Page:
"This isn't your grandmother's video streaming," said Halverson in explaining that TV Everywhere brings together numerous technology pieces to support transformative change in the TV business. Among those are ad pod management and advertising, which he called a treasure trove of interesting activity.

An Introduction to Internet Hygiene

Despite the common misperception, there are not a lot of rules for ISPs. There are a lot of things people think are rules or perhaps even are called rules, but in reality, they are merely suggestions.

You may think to yourself, "how can that be?" Especially when things such as "Request for Comments" (RFCs), "Best Common Operational Practices" (BCOPs), and "Internet Official Protocol Standards" (STDs), all spell out the rules for protocols, servers, networks, and even higher level activities. These documents use words like SHOULD and MUST (yes, in all caps), with rigid definitions. However, when an ISP does not follow the rules there is no fine, no penalty, no Internet police to take them off to Internet jail. These "rules" end of feeling more like suggestions or recommendations.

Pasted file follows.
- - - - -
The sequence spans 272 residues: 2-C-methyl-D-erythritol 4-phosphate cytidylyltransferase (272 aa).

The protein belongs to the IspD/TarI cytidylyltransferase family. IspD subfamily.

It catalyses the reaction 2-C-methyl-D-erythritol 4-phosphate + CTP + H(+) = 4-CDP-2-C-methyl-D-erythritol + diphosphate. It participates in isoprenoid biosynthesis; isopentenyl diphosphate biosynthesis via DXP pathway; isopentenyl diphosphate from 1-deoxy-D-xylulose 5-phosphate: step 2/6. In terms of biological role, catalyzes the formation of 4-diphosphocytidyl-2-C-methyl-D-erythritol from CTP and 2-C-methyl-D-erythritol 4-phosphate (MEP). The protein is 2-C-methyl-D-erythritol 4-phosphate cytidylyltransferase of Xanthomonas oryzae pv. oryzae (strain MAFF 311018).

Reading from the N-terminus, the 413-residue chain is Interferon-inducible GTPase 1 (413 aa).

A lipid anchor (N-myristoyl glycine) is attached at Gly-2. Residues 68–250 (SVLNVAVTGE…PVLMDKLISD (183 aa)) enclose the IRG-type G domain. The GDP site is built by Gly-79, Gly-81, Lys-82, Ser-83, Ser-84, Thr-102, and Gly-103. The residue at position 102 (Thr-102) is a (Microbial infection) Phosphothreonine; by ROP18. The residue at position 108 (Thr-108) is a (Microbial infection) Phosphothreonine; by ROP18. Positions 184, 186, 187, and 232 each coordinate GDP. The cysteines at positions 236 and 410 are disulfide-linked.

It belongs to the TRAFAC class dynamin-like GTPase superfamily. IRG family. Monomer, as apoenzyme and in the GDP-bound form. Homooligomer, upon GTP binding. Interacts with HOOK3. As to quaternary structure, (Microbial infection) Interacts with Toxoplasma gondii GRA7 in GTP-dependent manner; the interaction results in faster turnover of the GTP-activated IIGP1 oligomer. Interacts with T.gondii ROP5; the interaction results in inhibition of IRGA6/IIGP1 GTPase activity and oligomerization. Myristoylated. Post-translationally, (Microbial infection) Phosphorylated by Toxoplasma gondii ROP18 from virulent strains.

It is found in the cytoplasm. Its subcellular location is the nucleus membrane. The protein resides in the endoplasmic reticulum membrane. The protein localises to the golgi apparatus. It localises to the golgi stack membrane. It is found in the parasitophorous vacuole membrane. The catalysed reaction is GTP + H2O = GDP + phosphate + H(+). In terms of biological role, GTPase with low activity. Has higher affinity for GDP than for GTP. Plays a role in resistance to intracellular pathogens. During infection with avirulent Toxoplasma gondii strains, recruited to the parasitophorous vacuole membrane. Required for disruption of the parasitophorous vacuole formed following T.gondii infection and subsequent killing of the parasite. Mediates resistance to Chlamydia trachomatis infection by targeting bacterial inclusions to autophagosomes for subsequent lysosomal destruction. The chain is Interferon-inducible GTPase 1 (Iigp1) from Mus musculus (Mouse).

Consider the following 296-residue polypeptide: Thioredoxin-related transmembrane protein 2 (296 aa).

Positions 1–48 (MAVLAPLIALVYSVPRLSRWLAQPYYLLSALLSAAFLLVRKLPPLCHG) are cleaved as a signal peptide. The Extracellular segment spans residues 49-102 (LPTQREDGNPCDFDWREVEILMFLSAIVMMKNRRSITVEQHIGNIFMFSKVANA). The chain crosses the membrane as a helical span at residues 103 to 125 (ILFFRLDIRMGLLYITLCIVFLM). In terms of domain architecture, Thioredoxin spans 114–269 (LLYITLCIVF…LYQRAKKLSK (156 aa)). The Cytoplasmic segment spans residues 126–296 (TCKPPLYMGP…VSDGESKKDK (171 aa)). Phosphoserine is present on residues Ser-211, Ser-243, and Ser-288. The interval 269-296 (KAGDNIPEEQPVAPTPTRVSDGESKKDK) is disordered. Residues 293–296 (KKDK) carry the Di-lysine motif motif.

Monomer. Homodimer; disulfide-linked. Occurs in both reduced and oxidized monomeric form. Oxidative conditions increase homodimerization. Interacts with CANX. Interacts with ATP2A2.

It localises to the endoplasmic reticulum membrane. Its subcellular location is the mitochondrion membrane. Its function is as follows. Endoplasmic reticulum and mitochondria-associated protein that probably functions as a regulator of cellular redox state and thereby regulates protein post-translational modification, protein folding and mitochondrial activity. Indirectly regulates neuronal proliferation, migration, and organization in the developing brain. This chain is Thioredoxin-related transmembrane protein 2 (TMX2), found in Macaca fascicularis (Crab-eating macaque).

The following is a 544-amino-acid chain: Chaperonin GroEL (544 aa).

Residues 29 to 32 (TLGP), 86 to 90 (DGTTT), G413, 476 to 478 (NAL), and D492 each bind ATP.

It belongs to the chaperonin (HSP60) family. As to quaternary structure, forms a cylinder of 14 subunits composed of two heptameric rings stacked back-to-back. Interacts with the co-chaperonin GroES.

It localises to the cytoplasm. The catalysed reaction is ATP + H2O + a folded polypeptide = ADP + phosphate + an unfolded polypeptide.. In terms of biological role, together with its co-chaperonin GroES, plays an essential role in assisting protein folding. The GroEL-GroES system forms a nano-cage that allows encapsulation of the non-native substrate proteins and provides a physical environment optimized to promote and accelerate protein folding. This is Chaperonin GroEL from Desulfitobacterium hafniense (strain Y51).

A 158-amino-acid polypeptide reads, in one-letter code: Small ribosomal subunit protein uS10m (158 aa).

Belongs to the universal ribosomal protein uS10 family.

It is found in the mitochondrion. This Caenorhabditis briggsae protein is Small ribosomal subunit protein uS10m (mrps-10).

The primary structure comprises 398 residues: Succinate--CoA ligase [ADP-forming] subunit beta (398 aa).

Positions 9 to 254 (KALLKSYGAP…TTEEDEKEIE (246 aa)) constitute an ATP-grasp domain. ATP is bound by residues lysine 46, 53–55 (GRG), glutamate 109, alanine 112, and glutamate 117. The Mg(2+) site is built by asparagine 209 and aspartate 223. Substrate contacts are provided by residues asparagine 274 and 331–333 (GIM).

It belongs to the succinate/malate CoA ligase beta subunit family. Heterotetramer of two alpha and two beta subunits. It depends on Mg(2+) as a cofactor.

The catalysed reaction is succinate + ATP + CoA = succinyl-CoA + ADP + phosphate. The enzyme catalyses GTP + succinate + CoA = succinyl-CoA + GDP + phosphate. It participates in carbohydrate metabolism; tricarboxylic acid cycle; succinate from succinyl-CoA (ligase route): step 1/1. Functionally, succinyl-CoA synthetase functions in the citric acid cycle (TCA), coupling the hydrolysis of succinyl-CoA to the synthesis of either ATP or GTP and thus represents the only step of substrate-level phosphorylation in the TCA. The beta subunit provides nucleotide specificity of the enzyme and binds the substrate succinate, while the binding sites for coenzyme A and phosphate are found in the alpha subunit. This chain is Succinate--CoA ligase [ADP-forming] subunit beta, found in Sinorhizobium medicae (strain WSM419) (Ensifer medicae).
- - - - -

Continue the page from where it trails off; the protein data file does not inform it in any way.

But, they're called rules for a reason, and they do exist to make the Internet a safer, more reliably operating place. And, we know that ignoring the rules can lead to problems, so most ISPs follow most of the rules. But in some situations disobeying the rules does not cause an immediate or massive effect. ISPs may not even realize that something is wrong, even if the impact is large.

And therein lies the problem. The Internet is the largest shared medium in the history of humanity. If the users of the shared medium do not act in a way conducive to the medium's shared fate, it is harmful to all users. There are plenty of examples where a single ISP or a small number of ISPs playing fast & loose with the rules caused major problems for the entire Internet.

Following the rules - keeping your network clean - is considered good Internet hygiene. Complying with all the standards might not be sexy, but just like brushing your teeth, it is vitally important to maintaining good health. Besides, who wants an ISP with rotten teeth and bad breath? Yuck!

Unfortunately, there are literally thousands of RFCs, STDs, BCPs, etc. It can be difficult to figure out which ones apply to each individual situation.